Hancock also accused the players of "virtue signalling" and argued that the mining companies actions on Indigenous affairs spoke for themselves, pointing to the company's Hancock’s Roy Hill Community Foundation in West Australia and its Hanrine Futures program - both of which are centred around the support, education and employment of Indigenous Australians.

Clinton Wolf, the managing director of National Indigenous Times echoed this sentiment in an op-ed featured in the publication.

Wolf is also a non-executive director for a not-for-profit company that offers secondary and tertiary education scholarships for Indigenous children in Western Australia, called Madalah LTD.

Pictured here, Indigenous Diamonds star Donnell Wallam getting ready to shoot the ball.
Indigenous Diamonds star Donnell Wallam was ultimately willing to wear the Hancock Prospecting branding on her Australia uniform before the company pulled its sponsorship. Pic: Getty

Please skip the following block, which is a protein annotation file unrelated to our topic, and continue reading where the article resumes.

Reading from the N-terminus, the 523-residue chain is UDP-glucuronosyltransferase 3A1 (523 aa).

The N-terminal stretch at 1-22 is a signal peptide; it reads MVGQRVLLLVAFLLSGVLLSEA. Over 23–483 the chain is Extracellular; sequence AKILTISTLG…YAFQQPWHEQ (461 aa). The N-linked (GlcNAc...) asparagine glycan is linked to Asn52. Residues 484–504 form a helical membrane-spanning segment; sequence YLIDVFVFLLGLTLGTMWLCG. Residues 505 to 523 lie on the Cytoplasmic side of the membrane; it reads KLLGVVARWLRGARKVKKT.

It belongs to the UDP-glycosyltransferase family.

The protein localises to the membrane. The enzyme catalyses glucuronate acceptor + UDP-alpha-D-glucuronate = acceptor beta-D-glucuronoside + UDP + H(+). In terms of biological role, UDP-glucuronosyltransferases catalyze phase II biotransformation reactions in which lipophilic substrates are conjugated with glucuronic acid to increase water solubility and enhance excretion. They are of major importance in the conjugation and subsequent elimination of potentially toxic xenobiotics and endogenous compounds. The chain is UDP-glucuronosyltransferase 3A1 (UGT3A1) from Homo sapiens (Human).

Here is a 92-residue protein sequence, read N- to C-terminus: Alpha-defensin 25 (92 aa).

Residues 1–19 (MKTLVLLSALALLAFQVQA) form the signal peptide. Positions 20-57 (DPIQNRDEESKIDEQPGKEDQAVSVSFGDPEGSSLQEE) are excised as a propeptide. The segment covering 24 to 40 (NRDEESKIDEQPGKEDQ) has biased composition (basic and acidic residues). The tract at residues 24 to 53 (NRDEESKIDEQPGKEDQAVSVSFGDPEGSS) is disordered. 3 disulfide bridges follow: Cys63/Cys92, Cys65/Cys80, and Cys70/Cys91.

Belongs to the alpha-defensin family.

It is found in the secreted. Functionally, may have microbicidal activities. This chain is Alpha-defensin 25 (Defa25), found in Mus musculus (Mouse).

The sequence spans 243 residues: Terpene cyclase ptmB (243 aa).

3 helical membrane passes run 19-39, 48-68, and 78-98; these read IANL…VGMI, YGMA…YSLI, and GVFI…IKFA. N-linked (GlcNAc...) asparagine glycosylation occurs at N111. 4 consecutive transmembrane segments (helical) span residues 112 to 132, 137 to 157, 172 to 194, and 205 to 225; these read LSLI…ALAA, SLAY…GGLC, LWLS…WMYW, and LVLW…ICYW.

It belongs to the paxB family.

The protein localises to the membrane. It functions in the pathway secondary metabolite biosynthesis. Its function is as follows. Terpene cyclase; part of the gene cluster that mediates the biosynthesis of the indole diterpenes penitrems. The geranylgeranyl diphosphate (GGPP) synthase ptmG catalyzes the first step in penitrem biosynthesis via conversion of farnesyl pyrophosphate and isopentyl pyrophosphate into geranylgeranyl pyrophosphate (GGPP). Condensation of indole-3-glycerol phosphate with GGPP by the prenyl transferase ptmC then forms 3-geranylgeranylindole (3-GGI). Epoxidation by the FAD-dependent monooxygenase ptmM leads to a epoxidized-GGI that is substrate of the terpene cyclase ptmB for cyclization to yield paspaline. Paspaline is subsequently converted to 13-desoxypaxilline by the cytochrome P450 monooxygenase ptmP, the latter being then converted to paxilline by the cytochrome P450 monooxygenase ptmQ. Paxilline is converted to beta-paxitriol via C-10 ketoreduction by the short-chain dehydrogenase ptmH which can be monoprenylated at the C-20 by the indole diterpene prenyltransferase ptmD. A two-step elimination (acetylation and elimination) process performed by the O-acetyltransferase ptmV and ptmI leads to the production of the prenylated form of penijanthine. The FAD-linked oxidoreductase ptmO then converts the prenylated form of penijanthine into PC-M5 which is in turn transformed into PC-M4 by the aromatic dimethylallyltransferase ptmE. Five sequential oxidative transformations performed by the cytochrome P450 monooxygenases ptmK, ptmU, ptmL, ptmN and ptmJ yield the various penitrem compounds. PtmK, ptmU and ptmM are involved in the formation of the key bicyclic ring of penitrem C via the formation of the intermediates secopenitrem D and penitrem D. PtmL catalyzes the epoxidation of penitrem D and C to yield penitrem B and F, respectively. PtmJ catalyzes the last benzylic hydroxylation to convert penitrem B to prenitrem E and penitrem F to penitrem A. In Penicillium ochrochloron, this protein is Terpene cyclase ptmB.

“The Roy Hill Community Foundation quickly committed to a multi-year, multimillion-dollar funding arrangement to ensure that many Indigenous kids could now have the opportunity they so desperately needed,” he said.

“The Roy Hill Community Foundation’s Hanrine Futures Program funded by the Hancock Group of companies will provide long-term scholarships as well as training, work experience and internships through to employment.”

“Did Madalah agonise over partnering with Mrs Rinehart and her companies? Absolutely not.”

Fraser admits one of her biggest fears stemming from the Netball Australia furore is that Hancock - who also pumps millions of dollars of sponsorship into other sports such as swimming, rowing and volleyball - will pull out of their other Aussie sporting commitments as a result of the controversy.

“I don’t think (the players have this story straight) and I don’t know the full story either, but I really cannot understand it, it’s bad for the sport, it’s bad for those girls she said no to,” Fraser said.

“She (Rinehart) might stop her sponsorship with other sports now and I’d hate to see that happen to be honest with you.”